Breakfast & Brunch Fish Fish & Seafood Gluten-Free Grill Kitchen Main Dish Paleo

Bayou-ish Blackened Fish

By Chris Capell

The blackening technique made famous down in Louisiana involves coating the fish in butter, coating with seasoning, and cooking in a dry, smoking hot (at least 600°F) cast iron skillet for just a couple minutes per side. This technique for blackened fish works best on thinner fillets, and is only recommended outdoors or under a well-ventilated exhaust hood. Good chance of setting off your smoke detector if you do this indoors without a strong exhaust fan.

Blackening will toast the spices and slightly char the meat very quickly in 2-3 minutes per side.

See our recipe for thicker fillets, chicken, etc.

Deep Brown Pan Seared Fish


Print Recipe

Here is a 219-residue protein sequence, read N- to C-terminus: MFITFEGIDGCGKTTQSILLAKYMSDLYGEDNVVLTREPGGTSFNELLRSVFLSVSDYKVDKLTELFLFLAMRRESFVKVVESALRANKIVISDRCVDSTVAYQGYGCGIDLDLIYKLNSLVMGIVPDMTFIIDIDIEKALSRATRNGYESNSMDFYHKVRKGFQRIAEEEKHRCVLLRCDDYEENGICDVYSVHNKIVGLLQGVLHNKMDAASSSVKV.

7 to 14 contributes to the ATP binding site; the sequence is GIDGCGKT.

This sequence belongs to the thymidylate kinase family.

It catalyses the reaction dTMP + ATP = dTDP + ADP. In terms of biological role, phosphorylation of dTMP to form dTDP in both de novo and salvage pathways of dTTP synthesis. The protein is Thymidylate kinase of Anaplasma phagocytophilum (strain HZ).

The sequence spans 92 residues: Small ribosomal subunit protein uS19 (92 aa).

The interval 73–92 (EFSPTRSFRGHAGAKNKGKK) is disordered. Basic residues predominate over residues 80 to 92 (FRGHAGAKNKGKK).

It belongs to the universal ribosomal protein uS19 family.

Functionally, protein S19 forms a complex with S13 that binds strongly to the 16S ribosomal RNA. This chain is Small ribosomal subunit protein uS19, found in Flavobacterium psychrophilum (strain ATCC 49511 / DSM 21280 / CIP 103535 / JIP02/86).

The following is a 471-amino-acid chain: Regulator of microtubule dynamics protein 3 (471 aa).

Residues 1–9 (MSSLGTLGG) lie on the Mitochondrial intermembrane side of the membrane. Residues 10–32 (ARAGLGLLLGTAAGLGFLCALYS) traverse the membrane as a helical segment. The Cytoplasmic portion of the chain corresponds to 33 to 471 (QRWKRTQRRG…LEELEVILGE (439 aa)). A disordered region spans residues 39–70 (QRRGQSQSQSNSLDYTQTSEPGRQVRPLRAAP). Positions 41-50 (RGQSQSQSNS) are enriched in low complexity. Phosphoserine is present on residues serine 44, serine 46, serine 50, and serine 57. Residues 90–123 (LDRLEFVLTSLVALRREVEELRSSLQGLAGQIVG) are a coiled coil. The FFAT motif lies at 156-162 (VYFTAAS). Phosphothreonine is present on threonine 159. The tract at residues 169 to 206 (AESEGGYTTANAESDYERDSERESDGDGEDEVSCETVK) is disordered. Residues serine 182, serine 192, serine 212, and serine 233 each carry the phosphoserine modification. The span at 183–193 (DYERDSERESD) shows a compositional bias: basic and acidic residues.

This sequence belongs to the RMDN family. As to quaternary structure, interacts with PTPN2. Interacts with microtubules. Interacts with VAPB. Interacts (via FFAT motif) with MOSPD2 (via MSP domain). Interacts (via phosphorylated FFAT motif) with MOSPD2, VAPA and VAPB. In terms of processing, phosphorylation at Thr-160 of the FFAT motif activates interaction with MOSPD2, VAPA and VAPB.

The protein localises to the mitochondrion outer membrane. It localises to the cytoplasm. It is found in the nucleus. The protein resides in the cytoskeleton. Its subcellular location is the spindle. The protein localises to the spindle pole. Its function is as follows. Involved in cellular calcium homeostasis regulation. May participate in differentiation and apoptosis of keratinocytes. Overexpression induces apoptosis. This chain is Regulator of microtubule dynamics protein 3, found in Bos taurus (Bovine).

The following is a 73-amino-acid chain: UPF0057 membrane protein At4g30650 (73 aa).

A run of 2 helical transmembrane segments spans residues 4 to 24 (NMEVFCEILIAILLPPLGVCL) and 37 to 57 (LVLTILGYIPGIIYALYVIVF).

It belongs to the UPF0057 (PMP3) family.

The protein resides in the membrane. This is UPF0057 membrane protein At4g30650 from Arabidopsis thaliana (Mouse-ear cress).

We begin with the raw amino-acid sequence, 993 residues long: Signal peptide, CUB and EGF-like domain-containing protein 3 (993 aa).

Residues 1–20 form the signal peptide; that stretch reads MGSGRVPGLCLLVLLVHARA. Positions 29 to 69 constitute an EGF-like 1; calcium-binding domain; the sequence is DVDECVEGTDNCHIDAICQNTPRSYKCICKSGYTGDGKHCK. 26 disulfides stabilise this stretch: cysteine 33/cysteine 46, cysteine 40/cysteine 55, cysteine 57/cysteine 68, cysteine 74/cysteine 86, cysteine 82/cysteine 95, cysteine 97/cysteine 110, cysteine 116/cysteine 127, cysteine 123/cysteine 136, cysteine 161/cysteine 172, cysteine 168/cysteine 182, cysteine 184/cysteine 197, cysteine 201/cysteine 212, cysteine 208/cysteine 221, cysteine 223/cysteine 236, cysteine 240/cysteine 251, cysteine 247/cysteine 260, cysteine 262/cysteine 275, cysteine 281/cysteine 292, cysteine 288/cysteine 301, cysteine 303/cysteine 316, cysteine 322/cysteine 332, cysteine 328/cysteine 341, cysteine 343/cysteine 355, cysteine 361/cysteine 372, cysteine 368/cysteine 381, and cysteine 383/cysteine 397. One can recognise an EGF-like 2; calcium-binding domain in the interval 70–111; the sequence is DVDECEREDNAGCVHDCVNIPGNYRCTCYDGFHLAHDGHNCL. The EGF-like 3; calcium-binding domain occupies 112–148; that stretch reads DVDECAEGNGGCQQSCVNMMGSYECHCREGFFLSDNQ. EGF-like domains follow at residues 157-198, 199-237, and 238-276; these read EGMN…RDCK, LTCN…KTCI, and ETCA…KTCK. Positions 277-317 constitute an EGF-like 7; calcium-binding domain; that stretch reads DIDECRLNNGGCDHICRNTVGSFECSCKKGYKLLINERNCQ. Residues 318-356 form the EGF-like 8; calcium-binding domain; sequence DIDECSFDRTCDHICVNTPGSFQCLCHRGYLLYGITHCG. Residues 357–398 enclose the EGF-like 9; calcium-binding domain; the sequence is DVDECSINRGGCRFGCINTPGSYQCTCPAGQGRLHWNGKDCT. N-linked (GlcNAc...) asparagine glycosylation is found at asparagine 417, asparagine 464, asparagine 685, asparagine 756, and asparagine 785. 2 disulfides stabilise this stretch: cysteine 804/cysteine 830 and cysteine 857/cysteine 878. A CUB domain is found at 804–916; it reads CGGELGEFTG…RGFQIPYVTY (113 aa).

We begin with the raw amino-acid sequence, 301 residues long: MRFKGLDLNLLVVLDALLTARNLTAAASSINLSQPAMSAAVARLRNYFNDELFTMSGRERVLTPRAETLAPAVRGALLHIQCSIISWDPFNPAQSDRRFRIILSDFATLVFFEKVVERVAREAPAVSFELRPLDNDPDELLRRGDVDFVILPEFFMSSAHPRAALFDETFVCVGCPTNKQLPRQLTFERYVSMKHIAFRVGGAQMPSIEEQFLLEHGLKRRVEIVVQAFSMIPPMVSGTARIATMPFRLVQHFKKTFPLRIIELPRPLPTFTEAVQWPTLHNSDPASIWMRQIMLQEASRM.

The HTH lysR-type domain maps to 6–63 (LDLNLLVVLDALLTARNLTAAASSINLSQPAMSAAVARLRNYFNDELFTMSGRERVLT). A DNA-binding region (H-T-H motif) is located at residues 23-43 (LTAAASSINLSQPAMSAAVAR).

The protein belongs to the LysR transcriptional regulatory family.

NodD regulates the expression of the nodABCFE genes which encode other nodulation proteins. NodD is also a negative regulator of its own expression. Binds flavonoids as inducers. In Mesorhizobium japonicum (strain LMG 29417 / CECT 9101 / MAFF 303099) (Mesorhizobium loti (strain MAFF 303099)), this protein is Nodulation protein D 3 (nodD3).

• Firm flesh fish filets about 1/2″ to 3/4″ thick (redfish, mahi mahi, grouper, catfish, tilapia)
  • Dizzy Pig Bayou-ish™ blackening seasoning
  • Melted butter or ghee


  1. Heat pan on well ventilated stove, hot grill, turkey fryer, or over the coals of a hot campfire. A cast iron pan is best. Everyone should own at least one. If cast iron is not available, a heavy bottomed pan made for high heat can be used.
  2. If necessary, cut filets into manageable pieces so they can easily be flipped with a spatula.
  3. Dredge fish through melted butter, or brush onto fish.
  4. Apply a moderate to generous coating of Bayou-ish. You can be surprisingly generous, as the intense heat will mellow the spices as they brown.
  5. When the pan is smoking hot, lay seasoned fish in pan. Some folks will spoon more butter over the fish at this point.
  6. Smoke will pour off, and butter may catch on fire, so be ready!
  7. Cook 2-3 minutes on the first side. The surface of the fish should be rich dark brown and black in places.
  8. Carefully flip, and cook for slightly less time on the second side (it will brown more quickly once hot).
  9. Remove and rest for a couple minutes, then serve immediately.